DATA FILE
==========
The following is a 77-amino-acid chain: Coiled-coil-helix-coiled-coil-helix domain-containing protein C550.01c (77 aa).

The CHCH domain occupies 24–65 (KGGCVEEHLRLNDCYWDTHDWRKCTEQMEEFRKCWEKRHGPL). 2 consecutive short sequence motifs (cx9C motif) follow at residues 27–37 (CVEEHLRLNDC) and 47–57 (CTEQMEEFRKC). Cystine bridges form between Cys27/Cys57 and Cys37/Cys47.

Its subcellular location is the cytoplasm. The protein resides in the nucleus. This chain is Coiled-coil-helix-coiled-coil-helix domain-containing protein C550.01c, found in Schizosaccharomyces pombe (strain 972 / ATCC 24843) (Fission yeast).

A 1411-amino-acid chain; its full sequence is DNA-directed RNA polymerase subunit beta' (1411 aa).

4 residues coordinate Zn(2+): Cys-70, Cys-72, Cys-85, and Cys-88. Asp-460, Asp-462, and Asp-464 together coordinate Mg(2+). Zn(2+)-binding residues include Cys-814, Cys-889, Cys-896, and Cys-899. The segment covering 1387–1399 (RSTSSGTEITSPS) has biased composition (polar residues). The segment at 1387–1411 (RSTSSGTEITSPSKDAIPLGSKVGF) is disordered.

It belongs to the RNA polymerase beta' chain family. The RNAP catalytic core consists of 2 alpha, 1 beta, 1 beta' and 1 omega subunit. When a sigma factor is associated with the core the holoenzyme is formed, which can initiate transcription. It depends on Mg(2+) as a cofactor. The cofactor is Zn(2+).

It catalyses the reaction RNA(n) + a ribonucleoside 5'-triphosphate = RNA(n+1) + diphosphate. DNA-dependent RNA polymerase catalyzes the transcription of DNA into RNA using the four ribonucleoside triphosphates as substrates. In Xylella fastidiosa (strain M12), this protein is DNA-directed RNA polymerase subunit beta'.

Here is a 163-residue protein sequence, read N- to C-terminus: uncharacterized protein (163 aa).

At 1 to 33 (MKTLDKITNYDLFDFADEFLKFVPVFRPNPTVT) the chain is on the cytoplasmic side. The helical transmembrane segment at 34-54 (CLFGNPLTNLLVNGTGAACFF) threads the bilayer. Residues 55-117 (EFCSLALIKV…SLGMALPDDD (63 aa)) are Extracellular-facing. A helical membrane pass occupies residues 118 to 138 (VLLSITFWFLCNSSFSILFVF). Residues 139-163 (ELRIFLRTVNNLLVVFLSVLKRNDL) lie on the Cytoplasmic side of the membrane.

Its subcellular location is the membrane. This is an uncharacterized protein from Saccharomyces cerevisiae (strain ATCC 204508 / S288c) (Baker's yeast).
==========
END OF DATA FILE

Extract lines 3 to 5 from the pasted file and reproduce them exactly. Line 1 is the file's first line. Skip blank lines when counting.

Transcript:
Its subcellular location is the cytoplasm. The protein resides in the nucleus. This chain is Coiled-coil-helix-coiled-coil-helix domain-containing protein C550.01c, found in Schizosaccharomyces pombe (strain 972 / ATCC 24843) (Fission yeast).

A 1411-amino-acid chain; its full sequence is DNA-directed RNA polymerase subunit beta' (1411 aa).

4 residues coordinate Zn(2+): Cys-70, Cys-72, Cys-85, and Cys-88. Asp-460, Asp-462, and Asp-464 together coordinate Mg(2+). Zn(2+)-binding residues include Cys-814, Cys-889, Cys-896, and Cys-899. The segment covering 1387–1399 (RSTSSGTEITSPS) has biased composition (polar residues). The segment at 1387–1411 (RSTSSGTEITSPSKDAIPLGSKVGF) is disordered.